Five Educational Podcasts for Your Commute

Gotta get to work, but also want to learn something on the way? These five educational (and short) podcasts are perfect to give you something smart to say around the watercooler that will impress your coworkers and probably get you a raise.

 

Every Little Thing

Do dogs have belly-buttons? How do underwater tunnels get built? Every Little Thing takes questions from callers about anything and everything, and explores the answer in less than 30 minutes. If this podcast inspires your curiosity and leaves you with your own unanswerable questions, call in yourself at (347) 464-9626.

 

60-Second Science

If your commute is too short for 60-Second Science, you must work from home. And if you listened to 60-Second Science, you would have already learned that working from home saves you money. This podcast has ultra-bite sized episodes and features interviews with prominent scientists, new research studies, or science news.

 

Seven Minute Explainers

Seven Minute Explainers exists to address complex topics in concise ways. It responds to unique (and sometimes controversial) material like whether God had a wife, why multivitamins are useless, and how new tech companies become monopolies. This podcast takes all the questions you’ve wondered but never looked into yourself, and presents the facts in – you guessed it – seven minutes or less.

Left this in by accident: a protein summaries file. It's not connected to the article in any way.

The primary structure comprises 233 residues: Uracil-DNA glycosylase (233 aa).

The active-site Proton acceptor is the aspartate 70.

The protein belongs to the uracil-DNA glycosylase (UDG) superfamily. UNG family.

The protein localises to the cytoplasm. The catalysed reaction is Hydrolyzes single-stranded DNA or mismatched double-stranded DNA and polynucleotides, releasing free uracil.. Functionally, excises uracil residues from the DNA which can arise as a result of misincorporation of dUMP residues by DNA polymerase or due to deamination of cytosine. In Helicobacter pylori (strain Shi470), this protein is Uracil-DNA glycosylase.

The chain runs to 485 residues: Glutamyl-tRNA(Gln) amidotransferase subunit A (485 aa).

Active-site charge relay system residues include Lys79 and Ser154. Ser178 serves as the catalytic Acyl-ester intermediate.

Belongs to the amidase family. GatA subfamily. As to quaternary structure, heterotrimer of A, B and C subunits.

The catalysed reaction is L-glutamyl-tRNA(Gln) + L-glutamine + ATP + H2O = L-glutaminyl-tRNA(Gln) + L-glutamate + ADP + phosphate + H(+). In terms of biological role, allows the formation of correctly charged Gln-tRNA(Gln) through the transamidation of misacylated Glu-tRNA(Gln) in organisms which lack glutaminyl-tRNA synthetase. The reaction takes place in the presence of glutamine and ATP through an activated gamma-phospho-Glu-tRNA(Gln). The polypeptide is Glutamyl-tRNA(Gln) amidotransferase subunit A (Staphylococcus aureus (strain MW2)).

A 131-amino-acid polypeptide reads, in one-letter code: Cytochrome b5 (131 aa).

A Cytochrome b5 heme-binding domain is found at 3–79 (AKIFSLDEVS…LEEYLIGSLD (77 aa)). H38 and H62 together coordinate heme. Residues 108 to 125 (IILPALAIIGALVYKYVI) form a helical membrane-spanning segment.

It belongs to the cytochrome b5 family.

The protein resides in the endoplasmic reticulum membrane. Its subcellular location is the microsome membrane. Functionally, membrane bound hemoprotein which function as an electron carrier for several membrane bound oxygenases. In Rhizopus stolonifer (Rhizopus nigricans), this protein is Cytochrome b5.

The Savvy Psychologist

If going to therapy seems like too much of a commitment, try The Savvy Psychologist. Actual doctor Dr. Ellen Hendrikson spends 15-20 minutes talking about the science behind our mental health and relationship problems. She addresses problems like defensiveness, procrastination, how to not cry when your coworker gives feedback, but also gives you the tools to deal with them.  

 

The Allusionist

If you’re a huge nerd who’s into words, try The Allusionist for your morning drive/ride/walk to work. Each episode can teach you something about the way our culture intersects with language in under 30 minutes. All kinds of word knowledge is to be found here, like the history of swearing or why white people say ‘namaste’ in yoga classes.

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